In an ideal scenario, you will seamlessly search online and quickly find those dream jobs that match your skills and experience.
Let’s find out how.
You may find that creating an action plan is a good way of organising your time.
Set aside a specific time each day (perhaps just an hour) where you can browse the job boards and make a note of the jobs that interest you.
You could schedule a particular time in your diary to ensure that you stay on track or set yourself SMART objectives such as applying for three jobs within a specific time frame.
You could allocate specific days for individual tasks (for example, Mondays for job searches, Wednesdays for writing cover letters, Fridays for chasing up applications, etc.).
We all know that we need to tailor our cover letters/CVs to each application, but that doesn’t mean you have to start it from scratch each time.
Try to create a master template of your CV or cover letter that you can amend and adapt for each subsequent job application.
Make sure you pay close attention to the advertised job description and ensure that your final CV or cover letter highlights the attributes required by the employer.
Many job titles are ambiguous and may bear no resemblance to the job you expect to do.
To speed up your job search, make a list of different ways to describe those jobs.
For example, someone working in marketing or PR could search for roles that embody social media, media relations, lobbying, marketing, content creation, community relations, spokesperson, crisis management, reputation management or public affairs.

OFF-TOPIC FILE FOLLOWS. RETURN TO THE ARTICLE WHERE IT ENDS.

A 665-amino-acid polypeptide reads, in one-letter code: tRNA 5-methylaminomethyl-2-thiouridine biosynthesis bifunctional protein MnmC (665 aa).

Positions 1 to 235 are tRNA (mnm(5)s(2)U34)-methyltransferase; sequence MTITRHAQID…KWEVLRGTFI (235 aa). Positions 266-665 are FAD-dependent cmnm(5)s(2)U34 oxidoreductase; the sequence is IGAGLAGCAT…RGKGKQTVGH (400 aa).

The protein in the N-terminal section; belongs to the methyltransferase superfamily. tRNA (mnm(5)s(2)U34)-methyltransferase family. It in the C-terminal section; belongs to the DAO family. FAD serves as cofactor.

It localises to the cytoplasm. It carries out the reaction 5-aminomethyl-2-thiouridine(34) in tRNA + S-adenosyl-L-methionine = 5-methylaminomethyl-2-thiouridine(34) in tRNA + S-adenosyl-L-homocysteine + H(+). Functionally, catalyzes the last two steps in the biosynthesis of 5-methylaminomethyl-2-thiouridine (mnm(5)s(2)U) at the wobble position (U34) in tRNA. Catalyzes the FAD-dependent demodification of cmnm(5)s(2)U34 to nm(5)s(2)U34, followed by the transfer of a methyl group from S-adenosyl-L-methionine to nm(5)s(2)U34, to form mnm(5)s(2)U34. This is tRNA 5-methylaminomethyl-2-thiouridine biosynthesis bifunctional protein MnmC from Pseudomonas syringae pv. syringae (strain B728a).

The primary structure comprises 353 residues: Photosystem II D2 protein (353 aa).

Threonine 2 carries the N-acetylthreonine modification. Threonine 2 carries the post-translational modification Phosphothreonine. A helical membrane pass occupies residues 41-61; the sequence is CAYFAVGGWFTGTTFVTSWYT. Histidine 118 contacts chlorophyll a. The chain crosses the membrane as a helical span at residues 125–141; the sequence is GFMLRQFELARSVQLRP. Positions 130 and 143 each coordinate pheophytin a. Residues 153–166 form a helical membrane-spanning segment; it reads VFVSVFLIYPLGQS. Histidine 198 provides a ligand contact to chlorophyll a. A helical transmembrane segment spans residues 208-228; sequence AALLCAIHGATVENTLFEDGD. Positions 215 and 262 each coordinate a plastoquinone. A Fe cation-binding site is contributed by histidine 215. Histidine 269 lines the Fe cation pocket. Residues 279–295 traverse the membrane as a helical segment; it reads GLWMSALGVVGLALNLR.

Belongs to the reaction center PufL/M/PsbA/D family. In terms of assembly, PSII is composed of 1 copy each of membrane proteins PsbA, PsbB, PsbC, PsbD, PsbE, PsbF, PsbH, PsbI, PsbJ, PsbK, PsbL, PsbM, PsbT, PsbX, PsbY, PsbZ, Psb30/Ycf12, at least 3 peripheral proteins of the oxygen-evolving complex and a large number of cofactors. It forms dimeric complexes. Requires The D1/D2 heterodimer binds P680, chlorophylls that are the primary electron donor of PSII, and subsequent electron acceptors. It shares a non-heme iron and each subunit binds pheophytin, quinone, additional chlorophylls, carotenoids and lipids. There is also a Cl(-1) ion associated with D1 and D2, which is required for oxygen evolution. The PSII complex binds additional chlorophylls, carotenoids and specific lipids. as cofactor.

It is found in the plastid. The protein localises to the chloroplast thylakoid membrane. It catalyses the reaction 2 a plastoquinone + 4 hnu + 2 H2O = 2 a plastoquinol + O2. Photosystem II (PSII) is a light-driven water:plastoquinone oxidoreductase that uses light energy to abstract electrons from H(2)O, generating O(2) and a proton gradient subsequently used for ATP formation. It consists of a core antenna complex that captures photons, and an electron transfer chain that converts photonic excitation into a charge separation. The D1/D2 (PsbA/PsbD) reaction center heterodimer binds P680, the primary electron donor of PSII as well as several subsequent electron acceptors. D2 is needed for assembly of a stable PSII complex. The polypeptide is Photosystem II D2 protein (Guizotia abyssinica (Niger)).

If you know what role your experience relates to, you can search for those terms only, which will naturally filter out the results of the jobs you are over/underqualified for.
You can also choose to search for jobs based on specific qualifications/certifications that ensure you are making a good match.
Another helpful tip is to make sure you are searching online in the right places.
For example, most employers will use job boards to publicise any jobs that they are recruiting for.
Some job boards are devoted to specific industries, while others are more generic. So, pay close attention and do your due diligence.
For example, if you’re looking for a graduate/entry-level job, you should focus on job boards that specialise in these roles, rather than wasting time on sites such as LinkedIn, which may focus on more senior recruitment.
We know that personal connections can be hugely important when it comes to a job search. If you have made professional connections with peers from your industry, why not contact them and ask them if they know of any available positions?
Many firms offer internal incentives to aid with recruitment, so you may find a job that isn’t yet advertised.
Similarly, try to attend some professional networking events. These can help you make new contacts, but conferences and workshops can also help you upskill yourself and make you more employable.
To ensure that there is no duplication of job applications, you should track your progress.
First, make a list of jobs that you have applied for – not only can this prevent you from accidentally applying for the same job twice, but it can help you to learn what is or isn’t working.
Next, please make a note of whether you have had to fill in an application form, whether it’s a CV/cover letter application, or whether you’ve been invited to an interview.
You may start to notice a pattern – perhaps you’re great at writing cover letters but struggle with application forms.
If so, you can then make better use of your time to improve your weaknesses.
Sometimes the most straightforward advice is the best.
To avoid wasting your time (and that of the potential employer), only apply for the jobs you really want.
This way, you can focus your attention on making the application as strong as possible, rather than using a scattergun approach.